Excerpts especially related to “ketones” which result from fasting and Medium Chain Triglyceride (high in coconut oil) consumption, and NAD+ recently introduced as a dietary supplement.
“As an alternative to glucose, the brain can draw energy from ketones, a group of metabolites synthesized from fatty acids in the liver.
Interestingly, feeding a ketogenic diet slows disease progression in mouse models of both ALS and Huntington’s diseases.5,6 And in Parkinson’s patients, who also tend to show increased energy expenditure and weight loss, a ketogenic diet has likewise shown promising results.7
Interestingly, ketogenesis, the pro…duction of ketones as a result of fatty acid breakdown, can be induced by fasting, suggesting that ketones could play a central role in the increased longevity effects of caloric restriction observed in the lab.
In addition to being an important redox factor and DNA-repair metabolite, NAD+ is a required molecule for the function of enzymes known as sirtuins, coded by a group of longevity genes, the activation of which may be central in the life-extending effects of caloric restriction in nematodes and flies.1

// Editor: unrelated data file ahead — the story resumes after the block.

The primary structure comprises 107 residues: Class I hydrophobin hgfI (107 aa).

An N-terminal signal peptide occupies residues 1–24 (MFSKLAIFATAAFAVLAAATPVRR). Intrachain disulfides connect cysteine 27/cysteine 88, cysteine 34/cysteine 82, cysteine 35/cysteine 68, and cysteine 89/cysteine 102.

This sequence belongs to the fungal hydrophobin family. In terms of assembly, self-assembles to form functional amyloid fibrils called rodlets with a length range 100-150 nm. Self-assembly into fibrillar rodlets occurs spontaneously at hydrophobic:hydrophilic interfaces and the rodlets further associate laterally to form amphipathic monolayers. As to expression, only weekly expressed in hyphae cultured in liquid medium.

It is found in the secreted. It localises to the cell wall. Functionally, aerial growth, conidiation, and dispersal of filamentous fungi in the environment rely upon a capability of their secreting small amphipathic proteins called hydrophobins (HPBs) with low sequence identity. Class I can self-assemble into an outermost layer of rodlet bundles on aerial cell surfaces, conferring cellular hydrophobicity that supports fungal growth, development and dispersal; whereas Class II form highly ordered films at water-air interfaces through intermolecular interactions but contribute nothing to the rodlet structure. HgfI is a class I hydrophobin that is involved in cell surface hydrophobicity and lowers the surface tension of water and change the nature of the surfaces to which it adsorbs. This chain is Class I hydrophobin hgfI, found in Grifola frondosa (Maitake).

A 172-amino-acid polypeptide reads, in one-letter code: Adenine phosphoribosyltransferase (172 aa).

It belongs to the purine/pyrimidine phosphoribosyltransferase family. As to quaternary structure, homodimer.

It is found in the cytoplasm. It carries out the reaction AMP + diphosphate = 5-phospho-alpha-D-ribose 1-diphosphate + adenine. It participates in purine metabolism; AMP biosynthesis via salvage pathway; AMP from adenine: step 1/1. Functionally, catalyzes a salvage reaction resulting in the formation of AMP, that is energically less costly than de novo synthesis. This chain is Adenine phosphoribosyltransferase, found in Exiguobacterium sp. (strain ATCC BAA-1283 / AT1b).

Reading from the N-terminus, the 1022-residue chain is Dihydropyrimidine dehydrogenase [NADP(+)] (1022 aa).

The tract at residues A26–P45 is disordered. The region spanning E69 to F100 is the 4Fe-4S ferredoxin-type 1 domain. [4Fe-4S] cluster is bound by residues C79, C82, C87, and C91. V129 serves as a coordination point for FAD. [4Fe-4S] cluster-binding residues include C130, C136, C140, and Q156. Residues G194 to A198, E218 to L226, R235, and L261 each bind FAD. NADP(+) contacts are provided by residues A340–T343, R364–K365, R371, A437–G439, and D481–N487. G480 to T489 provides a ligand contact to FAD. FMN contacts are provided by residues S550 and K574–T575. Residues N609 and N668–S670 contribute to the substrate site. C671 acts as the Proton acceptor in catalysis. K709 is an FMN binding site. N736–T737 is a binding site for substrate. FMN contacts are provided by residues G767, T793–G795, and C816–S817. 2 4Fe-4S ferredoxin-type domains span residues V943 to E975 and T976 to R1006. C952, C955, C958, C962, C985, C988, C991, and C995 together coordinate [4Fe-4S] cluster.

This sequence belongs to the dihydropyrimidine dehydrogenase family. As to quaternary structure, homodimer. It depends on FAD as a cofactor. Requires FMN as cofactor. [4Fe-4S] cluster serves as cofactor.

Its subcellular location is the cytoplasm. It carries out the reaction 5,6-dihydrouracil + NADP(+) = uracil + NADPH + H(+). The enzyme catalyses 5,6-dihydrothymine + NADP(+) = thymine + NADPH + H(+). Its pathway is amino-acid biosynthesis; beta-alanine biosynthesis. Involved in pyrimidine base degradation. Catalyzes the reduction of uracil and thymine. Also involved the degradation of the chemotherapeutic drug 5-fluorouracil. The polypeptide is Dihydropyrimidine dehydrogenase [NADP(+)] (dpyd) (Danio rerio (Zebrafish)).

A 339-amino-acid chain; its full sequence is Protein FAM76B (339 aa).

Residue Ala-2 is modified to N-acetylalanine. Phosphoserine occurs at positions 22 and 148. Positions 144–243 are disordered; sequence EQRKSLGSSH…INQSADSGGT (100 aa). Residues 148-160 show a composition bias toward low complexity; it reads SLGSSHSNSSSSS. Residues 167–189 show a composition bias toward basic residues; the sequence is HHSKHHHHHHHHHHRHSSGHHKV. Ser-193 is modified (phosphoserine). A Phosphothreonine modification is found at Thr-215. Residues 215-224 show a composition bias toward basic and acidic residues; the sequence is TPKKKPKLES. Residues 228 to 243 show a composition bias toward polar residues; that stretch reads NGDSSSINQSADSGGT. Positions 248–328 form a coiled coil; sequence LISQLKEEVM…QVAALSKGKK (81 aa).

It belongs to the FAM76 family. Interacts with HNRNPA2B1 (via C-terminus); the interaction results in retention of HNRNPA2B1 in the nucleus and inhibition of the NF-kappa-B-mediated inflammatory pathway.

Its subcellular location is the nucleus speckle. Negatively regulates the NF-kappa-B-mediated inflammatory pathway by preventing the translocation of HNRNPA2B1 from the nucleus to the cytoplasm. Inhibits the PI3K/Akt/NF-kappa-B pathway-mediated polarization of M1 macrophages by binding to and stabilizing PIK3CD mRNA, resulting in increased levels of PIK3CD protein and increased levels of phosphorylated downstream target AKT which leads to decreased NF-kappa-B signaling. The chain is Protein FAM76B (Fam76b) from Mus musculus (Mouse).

Recent data suggest that the life-extending effects of ketones and NAD+ both converge on the activation of SIRT1.1
We are, however, getting closer to an understanding of fundamental aspects of neurological aging, and we may soon be able to intervene in the aging process as a whole, perhaps with the benefit of preventing Alzheimer’s, Parkinson’s, and other age-associated neurological diseases. Increasing the level of circulating ketones, through dietary interventions or exogenous ketone sources, may be one relatively easy way to intervene, and could be efficacious either alone or in combination with other targeted interventions.”
David Kronfeld was on the right track 40 years ago!